What this allows you to do is apply pressure to your opponent while simultaneously disrupting their development. The tribe that the deck is built with, spirits, is also one of the only tribes in Pioneer that has a “lord” that exists in the format. The disruptive game plan of this deck shouldn’t take away from the fact that all of your creatures have flying, this makes combat almost one sided.


Rattlechains takes your normal game and cranks it up to eleven. When all of your spirits have Flash you play solely on your opponent's turn unless deemed more beneficial to do so on your own turn.


The finalist of Players Tour Nagoya was none other than renowned brewer Ken Yukuhiro. As you would expect Ken was piloting a deck of his own design in Sram Auras.



Obviously I’m not well versed with this deck, but it does seem like it would follow a similar game plan and play style of aura based decks of formats past. 


Plan A here is to stick a Sram, Senior Artificer and then “suit up” one of your creatures with the various auras in your deck. Alseid of Life’s Bounty and Karametra’s Blessing are very versatile tools to protect your creatures or enable them to get through blockers if the board gets too bogged down. The combination of Sram and so many auras you have so much card advantage built into what your deck is wanting to do anyway. Speaking of advantages, if Plan A falls through then we move onto Plan B and build up a wide board of creatures and tokens. Aphemia, the Cacophony is the linchpin of this plan. It’s a simply as exiling the enchantments that have found their way into the graveyard, make a zombie token, rinse and repeat.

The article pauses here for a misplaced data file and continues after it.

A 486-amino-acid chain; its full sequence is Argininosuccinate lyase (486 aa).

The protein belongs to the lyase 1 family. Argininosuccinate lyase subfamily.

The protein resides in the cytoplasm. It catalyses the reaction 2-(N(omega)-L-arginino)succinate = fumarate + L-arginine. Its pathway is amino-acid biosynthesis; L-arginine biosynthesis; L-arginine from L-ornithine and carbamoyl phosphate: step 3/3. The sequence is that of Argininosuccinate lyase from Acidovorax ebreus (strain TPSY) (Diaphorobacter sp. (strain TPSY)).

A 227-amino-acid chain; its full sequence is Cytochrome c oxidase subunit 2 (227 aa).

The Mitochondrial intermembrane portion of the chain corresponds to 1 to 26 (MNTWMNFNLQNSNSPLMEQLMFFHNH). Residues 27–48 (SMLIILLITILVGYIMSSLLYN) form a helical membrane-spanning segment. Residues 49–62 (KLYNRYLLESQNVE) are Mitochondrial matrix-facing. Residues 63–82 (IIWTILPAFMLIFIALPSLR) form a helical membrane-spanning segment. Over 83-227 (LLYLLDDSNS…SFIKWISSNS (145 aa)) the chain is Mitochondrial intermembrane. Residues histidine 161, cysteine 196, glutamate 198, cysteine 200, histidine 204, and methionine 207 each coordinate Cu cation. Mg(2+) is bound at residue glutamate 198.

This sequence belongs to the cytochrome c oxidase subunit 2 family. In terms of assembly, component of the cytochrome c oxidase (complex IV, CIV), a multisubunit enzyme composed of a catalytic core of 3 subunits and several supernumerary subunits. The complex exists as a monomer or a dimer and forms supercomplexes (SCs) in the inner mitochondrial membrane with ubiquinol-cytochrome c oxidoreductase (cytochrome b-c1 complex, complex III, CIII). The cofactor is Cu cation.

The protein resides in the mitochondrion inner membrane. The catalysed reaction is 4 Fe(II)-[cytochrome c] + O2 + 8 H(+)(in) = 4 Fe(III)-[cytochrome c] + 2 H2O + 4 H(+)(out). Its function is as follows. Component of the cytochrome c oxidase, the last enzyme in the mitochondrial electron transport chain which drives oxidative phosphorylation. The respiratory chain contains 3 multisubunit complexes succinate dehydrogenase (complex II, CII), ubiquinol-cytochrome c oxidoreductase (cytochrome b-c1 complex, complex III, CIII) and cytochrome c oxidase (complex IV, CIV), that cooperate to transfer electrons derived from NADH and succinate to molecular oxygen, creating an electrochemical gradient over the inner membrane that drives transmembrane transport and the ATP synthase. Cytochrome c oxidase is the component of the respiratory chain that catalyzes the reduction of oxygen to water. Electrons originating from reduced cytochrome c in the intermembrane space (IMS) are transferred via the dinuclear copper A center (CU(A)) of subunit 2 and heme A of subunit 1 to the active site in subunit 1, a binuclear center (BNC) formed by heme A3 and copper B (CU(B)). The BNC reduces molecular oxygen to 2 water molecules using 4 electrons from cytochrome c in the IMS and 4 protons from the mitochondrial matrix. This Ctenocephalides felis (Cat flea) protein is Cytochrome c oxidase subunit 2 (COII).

I Like Your Plan, Except It Sucks. So Let Me Do The Plan, and That Way, It Might Be Really Good.

This coming weekend is yet another Player Tour, so we still have a lot of information to sort through. We really only find a lot of the initial potential of a format once the professional players get their hands on the format.


Join me next week when I’ll be taking a look at what unravels during Players Tour Phoenix and discuss the standard format as we head into the World Championship.


Good luck, I hope you lose.